As We Transition To The Second Semester

Hello, this is Ana Amaro, Spanish teacher at Stonegate and ZWMS.

Today, I would like to share with you what I do in my classes during the first and the second semesters. First semester is always hard for the kids and sometimes even for me, I have kids coming from Señora Essig´s class, kids who has been with me for 1 year already and kids totally new to Spanish; so in the first semester I try to put all of them more or less into the same level. I work with one text book but 2 different work books depending of their level.

During those first months, we learn or review the verb to be, to have, to like, regular verbs, personal pronouns, articles, feminine and masculine nouns, plural and singular, so at the end of the semester on the last day before winter break, we open our class to the parents and show them our routine in class and everything we learn about conjugation verbs. This class is totally spontaneous, I like to make them think, I challenge them, so that they understand the reasoning of everything instead to “repeating as parrots”.  At the third and fourth grade level, kids have the maturity for my class. It is amazing how fast they can learn. As an adult I think we sometimes underestimate our kid’s capabilities.

In the second semester we start to work more with our books with a lot of new vocabulary. This semester is usually easier for them after the fist challenging one.
In middle school, we review and start  to work with present, past and future, comprehension reading, grammar rules and spelling, accents, etcetera. I prepare them to take a test to be able, if possible, to jump one level of Spanish since in the seventh grade they have to choose a language.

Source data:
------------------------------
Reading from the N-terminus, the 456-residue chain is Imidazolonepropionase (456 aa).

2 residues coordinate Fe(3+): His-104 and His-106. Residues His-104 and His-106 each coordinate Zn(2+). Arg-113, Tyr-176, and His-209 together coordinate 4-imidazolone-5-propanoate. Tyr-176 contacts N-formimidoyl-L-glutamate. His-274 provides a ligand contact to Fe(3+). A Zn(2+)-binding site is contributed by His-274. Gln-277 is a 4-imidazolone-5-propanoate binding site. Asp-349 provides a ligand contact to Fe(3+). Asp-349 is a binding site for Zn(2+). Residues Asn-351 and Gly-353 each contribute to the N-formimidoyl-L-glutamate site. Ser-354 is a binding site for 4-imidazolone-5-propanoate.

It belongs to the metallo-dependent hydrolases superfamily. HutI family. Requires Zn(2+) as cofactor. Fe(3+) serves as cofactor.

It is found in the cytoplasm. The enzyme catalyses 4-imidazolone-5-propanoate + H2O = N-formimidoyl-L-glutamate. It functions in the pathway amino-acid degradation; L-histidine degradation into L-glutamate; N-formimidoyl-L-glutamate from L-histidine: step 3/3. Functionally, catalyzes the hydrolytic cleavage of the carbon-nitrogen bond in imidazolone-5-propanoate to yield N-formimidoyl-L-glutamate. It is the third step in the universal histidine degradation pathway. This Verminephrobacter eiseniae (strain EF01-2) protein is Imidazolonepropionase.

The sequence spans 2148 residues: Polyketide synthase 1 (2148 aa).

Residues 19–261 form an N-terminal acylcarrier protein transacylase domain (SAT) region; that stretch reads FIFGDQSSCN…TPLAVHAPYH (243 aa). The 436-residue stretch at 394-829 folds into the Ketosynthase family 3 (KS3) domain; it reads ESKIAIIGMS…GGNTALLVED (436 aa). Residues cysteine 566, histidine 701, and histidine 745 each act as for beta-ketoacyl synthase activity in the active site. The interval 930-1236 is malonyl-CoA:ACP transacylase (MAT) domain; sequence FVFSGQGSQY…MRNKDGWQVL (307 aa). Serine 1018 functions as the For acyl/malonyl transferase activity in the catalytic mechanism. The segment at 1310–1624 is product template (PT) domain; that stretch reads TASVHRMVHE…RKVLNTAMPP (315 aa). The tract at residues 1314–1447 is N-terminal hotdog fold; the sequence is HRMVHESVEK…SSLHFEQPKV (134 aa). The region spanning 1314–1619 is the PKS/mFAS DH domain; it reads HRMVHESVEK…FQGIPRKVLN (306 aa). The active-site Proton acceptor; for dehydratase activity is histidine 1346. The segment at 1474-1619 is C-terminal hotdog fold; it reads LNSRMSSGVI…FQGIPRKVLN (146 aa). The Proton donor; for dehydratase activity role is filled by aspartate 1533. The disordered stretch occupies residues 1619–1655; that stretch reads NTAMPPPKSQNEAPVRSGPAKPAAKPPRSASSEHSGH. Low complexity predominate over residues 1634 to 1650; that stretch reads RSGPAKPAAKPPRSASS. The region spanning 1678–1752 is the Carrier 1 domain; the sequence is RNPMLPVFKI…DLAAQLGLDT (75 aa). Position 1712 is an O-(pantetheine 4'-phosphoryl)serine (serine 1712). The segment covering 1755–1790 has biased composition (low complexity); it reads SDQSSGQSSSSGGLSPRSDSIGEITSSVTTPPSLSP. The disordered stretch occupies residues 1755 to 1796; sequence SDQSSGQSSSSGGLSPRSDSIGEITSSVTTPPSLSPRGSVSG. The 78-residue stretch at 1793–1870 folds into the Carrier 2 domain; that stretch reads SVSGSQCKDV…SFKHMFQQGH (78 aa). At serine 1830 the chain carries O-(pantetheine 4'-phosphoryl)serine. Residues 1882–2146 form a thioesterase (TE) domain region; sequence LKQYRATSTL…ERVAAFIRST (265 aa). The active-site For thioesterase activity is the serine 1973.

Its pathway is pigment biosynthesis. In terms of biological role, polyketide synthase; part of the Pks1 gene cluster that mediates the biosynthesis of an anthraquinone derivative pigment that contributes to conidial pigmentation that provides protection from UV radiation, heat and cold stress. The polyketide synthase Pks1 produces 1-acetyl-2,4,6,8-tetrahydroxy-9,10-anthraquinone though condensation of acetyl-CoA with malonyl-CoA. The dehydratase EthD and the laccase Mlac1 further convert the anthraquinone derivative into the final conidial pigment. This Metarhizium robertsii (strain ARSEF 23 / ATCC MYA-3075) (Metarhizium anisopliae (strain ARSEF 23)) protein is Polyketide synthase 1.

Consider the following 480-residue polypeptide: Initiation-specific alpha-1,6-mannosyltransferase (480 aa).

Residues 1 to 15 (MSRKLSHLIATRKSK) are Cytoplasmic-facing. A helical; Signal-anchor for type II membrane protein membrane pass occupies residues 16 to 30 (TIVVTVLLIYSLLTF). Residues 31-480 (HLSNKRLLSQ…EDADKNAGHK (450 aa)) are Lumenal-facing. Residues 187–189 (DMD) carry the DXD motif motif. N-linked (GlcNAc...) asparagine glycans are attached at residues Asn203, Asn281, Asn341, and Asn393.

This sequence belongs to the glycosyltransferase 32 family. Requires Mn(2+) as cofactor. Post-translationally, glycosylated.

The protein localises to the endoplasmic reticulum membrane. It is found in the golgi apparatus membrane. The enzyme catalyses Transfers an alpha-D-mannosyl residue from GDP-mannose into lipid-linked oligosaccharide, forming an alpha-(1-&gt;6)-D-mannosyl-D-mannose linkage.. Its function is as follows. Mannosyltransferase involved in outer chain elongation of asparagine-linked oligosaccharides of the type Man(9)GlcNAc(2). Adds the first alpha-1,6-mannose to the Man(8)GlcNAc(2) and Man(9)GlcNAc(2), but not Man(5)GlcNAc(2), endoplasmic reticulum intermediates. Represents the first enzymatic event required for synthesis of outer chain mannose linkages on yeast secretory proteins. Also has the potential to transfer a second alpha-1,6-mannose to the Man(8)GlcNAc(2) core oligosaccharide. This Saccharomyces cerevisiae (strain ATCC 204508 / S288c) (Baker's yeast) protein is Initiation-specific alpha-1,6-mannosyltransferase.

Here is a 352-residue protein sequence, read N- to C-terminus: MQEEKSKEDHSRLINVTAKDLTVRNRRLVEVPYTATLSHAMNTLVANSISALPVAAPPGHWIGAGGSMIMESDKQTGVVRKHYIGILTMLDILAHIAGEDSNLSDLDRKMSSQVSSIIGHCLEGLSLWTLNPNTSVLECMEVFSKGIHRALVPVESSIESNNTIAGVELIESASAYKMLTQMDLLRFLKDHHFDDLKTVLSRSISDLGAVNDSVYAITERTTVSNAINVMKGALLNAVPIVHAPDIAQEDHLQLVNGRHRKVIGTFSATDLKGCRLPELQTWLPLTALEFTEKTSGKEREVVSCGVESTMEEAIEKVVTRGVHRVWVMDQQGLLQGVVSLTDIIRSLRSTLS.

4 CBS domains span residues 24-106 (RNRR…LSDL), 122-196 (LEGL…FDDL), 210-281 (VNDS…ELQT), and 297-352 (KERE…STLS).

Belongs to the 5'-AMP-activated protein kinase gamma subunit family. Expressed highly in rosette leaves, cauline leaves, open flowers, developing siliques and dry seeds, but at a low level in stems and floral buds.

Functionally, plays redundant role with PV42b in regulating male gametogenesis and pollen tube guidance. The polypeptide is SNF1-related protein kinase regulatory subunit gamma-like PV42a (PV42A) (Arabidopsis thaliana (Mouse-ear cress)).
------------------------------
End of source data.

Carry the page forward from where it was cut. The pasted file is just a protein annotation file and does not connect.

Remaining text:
One thing that I love is that in most cases, when the students come to ZWMS we have known each other for one or two years, so it is very easy to work together.
In addition to all the learning, we have a lot of fun too, playing games, roles and watching movies in Spanish (one per week), so they can develop the hearing part of the language. In elementary they ask for subtitles, but in middle school they don’t want to, while they’re watching it, they repeat out loud every word that they recognize.

Also I introduce to them my culture. I am from Spain, so they learn how different Spain is from Latin America. Unlike people born in Latin America, we are Europeans, not Latinos. Our food is Mediterranean style food, which includes a lot of vegetables, fish, meat and fruit. We don’t include corn in our meals and fruits are usually eaten as dessert.

Spain is a small country with a lot of history behind. It is full of castles and the weather in general is not bad, very sunny (especially in the south) while colder in the northern mountains. When talking about languages, we have a few languages spoken in Spain: Castellano (commonly known as Spanish), Basque, Catalan, Valenciano, and Gallego, to name a few.

Castellano is the purest form of Spanish, we pronounce the Z’s, C’s and S’s different from others Spanish speaking countries and we use the person “vosotros”. That means you all in a casual (non formal) way.

I hope that you have learned a little more about how I organize the classes, how it helps transition the kids between grades and a bit more about my country too.

Sra. Amaro
Spanish Teacher and Stonegate and ZWMS

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